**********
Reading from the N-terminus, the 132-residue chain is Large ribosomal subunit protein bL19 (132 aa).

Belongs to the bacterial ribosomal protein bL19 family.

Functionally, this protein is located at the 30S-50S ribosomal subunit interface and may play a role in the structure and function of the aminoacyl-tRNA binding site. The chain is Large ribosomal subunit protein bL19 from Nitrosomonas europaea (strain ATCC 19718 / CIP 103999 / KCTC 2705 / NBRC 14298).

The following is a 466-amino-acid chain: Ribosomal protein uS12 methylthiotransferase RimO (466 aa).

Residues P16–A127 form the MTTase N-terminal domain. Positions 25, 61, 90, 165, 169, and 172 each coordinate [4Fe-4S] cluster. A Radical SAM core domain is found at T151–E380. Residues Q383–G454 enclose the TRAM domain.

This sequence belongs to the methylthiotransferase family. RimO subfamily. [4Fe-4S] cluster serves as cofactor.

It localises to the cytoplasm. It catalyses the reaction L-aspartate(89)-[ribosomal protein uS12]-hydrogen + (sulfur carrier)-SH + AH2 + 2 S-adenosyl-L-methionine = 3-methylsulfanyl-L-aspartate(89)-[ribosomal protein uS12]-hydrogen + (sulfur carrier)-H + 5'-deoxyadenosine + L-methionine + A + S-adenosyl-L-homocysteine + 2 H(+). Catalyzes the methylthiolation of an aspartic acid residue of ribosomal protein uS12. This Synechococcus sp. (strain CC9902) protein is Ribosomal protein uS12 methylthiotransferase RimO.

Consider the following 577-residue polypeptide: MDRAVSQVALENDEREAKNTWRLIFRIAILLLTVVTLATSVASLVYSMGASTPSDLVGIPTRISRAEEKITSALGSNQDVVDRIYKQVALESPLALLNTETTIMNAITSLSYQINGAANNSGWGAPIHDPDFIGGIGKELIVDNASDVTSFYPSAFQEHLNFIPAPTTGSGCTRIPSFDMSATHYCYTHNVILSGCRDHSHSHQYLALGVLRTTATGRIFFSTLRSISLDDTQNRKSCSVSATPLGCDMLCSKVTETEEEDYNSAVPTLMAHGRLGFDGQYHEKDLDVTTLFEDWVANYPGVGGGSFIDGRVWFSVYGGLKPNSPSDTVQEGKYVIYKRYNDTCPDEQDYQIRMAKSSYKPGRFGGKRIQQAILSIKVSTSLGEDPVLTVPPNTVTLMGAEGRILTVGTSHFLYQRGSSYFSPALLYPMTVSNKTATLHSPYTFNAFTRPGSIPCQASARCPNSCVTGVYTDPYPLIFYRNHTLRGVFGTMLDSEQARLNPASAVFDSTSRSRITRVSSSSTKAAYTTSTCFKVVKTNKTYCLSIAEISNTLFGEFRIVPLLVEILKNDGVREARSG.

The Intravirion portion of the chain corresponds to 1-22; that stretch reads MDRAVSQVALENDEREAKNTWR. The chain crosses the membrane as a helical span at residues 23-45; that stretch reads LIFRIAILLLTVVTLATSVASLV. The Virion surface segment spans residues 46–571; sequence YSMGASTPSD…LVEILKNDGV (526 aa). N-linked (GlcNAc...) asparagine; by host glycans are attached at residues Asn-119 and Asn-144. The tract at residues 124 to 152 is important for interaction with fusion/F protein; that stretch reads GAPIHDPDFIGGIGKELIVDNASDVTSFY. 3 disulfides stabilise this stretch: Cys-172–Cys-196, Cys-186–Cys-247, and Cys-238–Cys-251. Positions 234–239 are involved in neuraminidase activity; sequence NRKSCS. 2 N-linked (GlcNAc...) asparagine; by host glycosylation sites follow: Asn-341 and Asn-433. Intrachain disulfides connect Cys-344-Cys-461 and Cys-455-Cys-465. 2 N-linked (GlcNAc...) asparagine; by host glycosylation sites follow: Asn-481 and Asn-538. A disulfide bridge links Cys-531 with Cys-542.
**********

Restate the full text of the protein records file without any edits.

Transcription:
Reading from the N-terminus, the 132-residue chain is Large ribosomal subunit protein bL19 (132 aa).

Belongs to the bacterial ribosomal protein bL19 family.

Functionally, this protein is located at the 30S-50S ribosomal subunit interface and may play a role in the structure and function of the aminoacyl-tRNA binding site. The chain is Large ribosomal subunit protein bL19 from Nitrosomonas europaea (strain ATCC 19718 / CIP 103999 / KCTC 2705 / NBRC 14298).

The following is a 466-amino-acid chain: Ribosomal protein uS12 methylthiotransferase RimO (466 aa).

Residues P16–A127 form the MTTase N-terminal domain. Positions 25, 61, 90, 165, 169, and 172 each coordinate [4Fe-4S] cluster. A Radical SAM core domain is found at T151–E380. Residues Q383–G454 enclose the TRAM domain.

This sequence belongs to the methylthiotransferase family. RimO subfamily. [4Fe-4S] cluster serves as cofactor.

It localises to the cytoplasm. It catalyses the reaction L-aspartate(89)-[ribosomal protein uS12]-hydrogen + (sulfur carrier)-SH + AH2 + 2 S-adenosyl-L-methionine = 3-methylsulfanyl-L-aspartate(89)-[ribosomal protein uS12]-hydrogen + (sulfur carrier)-H + 5'-deoxyadenosine + L-methionine + A + S-adenosyl-L-homocysteine + 2 H(+). Catalyzes the methylthiolation of an aspartic acid residue of ribosomal protein uS12. This Synechococcus sp. (strain CC9902) protein is Ribosomal protein uS12 methylthiotransferase RimO.

Consider the following 577-residue polypeptide: MDRAVSQVALENDEREAKNTWRLIFRIAILLLTVVTLATSVASLVYSMGASTPSDLVGIPTRISRAEEKITSALGSNQDVVDRIYKQVALESPLALLNTETTIMNAITSLSYQINGAANNSGWGAPIHDPDFIGGIGKELIVDNASDVTSFYPSAFQEHLNFIPAPTTGSGCTRIPSFDMSATHYCYTHNVILSGCRDHSHSHQYLALGVLRTTATGRIFFSTLRSISLDDTQNRKSCSVSATPLGCDMLCSKVTETEEEDYNSAVPTLMAHGRLGFDGQYHEKDLDVTTLFEDWVANYPGVGGGSFIDGRVWFSVYGGLKPNSPSDTVQEGKYVIYKRYNDTCPDEQDYQIRMAKSSYKPGRFGGKRIQQAILSIKVSTSLGEDPVLTVPPNTVTLMGAEGRILTVGTSHFLYQRGSSYFSPALLYPMTVSNKTATLHSPYTFNAFTRPGSIPCQASARCPNSCVTGVYTDPYPLIFYRNHTLRGVFGTMLDSEQARLNPASAVFDSTSRSRITRVSSSSTKAAYTTSTCFKVVKTNKTYCLSIAEISNTLFGEFRIVPLLVEILKNDGVREARSG.

The Intravirion portion of the chain corresponds to 1-22; that stretch reads MDRAVSQVALENDEREAKNTWR. The chain crosses the membrane as a helical span at residues 23-45; that stretch reads LIFRIAILLLTVVTLATSVASLV. The Virion surface segment spans residues 46–571; sequence YSMGASTPSD…LVEILKNDGV (526 aa). N-linked (GlcNAc...) asparagine; by host glycans are attached at residues Asn-119 and Asn-144. The tract at residues 124 to 152 is important for interaction with fusion/F protein; that stretch reads GAPIHDPDFIGGIGKELIVDNASDVTSFY. 3 disulfides stabilise this stretch: Cys-172–Cys-196, Cys-186–Cys-247, and Cys-238–Cys-251. Positions 234–239 are involved in neuraminidase activity; sequence NRKSCS. 2 N-linked (GlcNAc...) asparagine; by host glycosylation sites follow: Asn-341 and Asn-433. Intrachain disulfides connect Cys-344-Cys-461 and Cys-455-Cys-465. 2 N-linked (GlcNAc...) asparagine; by host glycosylation sites follow: Asn-481 and Asn-538. A disulfide bridge links Cys-531 with Cys-542.